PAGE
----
Imagine that car rental companies such as Hertz rent out cars to their customers without knowing when they are going to return them. It is impossible for the companies to know how long the next customer has to wait until there is a car available for him/her, let along guaranteeing the quality of service (QoS) received by the customers. Similarly, the unawareness of jobs’ runtime is the reason why modern big-data analytic frameworks fail to provide QoS guarantee regarding the jobs’ completion time. The scheduling procedure in the modern big-data analytic systems is not time-aware due to the uncertainty of the jobs’ runtime contributed by unforeseen factors such as hardware heterogeneity, network traffic, data size, computational complexity of job, and so on. However, we believe that time-awareness can still be achieved through exploiting the task homogeneity introduced by the way that the big-data analytic system parallelizes the processes of the jobs.
This project aims to develop and implement a completion-time-aware scheduler for big-data analytic systems that is able to allocate resources in the cluster to jobs in order to maximize their chance of being completed within their desired timeframe. The time-awareness in the scheduling process opens up multiple doors toward intelligences which are previously impossible. We summarize the major achievements of the completion-time-aware scheduler as follows.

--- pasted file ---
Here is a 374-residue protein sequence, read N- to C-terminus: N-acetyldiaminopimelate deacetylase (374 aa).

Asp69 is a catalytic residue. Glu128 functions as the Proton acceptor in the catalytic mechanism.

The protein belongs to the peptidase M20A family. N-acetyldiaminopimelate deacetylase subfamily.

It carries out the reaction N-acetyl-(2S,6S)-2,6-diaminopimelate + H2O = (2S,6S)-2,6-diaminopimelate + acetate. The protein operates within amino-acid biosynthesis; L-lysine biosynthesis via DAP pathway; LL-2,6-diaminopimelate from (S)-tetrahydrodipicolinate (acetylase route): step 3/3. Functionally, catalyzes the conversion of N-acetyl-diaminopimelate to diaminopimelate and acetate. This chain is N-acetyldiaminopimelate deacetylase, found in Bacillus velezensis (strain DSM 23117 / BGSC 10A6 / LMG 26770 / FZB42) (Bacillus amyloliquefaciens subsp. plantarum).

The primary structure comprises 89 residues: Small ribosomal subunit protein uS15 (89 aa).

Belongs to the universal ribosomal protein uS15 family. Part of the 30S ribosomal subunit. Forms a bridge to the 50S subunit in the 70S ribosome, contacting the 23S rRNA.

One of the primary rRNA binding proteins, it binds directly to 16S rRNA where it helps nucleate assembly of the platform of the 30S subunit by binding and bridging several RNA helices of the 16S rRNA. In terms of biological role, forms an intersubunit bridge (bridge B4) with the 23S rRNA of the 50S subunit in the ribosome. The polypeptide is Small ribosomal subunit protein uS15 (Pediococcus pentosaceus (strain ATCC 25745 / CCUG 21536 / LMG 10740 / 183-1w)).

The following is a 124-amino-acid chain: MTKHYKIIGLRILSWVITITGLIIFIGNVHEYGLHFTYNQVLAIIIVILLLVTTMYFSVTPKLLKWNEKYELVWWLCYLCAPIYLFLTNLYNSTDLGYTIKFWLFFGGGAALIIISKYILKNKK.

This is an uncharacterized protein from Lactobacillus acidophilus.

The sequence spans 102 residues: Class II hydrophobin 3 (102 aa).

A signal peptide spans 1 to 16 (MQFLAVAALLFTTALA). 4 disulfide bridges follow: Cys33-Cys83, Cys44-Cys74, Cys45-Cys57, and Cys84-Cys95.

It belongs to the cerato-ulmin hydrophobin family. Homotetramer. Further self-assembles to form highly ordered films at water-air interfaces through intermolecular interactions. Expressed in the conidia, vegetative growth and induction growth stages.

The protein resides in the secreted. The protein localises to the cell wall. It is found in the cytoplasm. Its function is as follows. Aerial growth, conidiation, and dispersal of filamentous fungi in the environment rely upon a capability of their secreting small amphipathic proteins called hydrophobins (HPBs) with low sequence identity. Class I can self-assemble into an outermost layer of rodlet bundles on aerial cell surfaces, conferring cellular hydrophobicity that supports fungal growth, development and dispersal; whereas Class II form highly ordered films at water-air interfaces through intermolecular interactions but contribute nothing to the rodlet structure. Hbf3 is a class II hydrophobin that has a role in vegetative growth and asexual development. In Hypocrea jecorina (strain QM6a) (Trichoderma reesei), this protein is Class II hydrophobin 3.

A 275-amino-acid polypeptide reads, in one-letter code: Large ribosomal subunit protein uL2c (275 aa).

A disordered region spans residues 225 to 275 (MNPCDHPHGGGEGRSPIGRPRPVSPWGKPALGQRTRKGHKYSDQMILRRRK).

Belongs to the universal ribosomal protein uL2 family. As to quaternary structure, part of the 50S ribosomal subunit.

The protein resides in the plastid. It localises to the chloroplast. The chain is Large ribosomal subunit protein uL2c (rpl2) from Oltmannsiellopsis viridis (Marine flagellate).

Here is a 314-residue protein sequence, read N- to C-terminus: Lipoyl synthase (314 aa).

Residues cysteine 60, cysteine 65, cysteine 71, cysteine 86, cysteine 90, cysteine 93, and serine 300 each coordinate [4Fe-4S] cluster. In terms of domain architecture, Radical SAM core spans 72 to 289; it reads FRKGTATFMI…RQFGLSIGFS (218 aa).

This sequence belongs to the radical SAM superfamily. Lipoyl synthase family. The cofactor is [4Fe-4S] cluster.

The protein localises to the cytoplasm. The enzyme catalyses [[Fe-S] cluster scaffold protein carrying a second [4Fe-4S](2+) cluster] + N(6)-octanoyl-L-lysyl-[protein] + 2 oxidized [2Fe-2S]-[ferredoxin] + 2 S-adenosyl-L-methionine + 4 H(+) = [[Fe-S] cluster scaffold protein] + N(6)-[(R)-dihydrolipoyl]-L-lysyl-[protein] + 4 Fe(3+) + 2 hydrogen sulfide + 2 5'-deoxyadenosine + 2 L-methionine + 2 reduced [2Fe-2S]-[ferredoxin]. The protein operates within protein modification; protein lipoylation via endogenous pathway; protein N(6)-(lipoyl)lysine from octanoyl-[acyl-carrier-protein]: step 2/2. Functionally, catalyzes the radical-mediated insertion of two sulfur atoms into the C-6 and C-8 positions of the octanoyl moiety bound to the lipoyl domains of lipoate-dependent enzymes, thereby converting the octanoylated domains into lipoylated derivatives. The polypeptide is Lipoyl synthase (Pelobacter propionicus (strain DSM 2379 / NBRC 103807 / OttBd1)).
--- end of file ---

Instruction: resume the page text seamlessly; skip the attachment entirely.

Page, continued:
The completion-time-aware scheduler is implemented as a scheduler module for the Apache Yet Another Resource Negotiator (YARN) resource manager. For each submitted job, a machine learning module is introduced to estimate the distribution of the subtasks’ runtime. The user can submit parameters that describe his/her utility level regarding the completion-time of the corresponding job. Such utility determines how much the user values the job being finished at a certain time. The completion-time-aware scheduler performs resource allocation to jobs according to lexicographic max-min fairness. Such approach is Pareto-optimal in the sense that each user receives a fair utility which cannot be improved without jeopardizing the utility of others.
Please see the Robust Scheduler project's website for more information on our work.
Z. Huang, B. Balasubramanian, M. Wang, T. Lan, M. Chiang, and D. Tsang, "Need for speed: Cora scheduler for optimizing completion-times in the cloud", in Proceedings of the 2015 IEEE International Conference on Computer Communications (INFOCOM) , April 2015, pp. 891-899. [paper]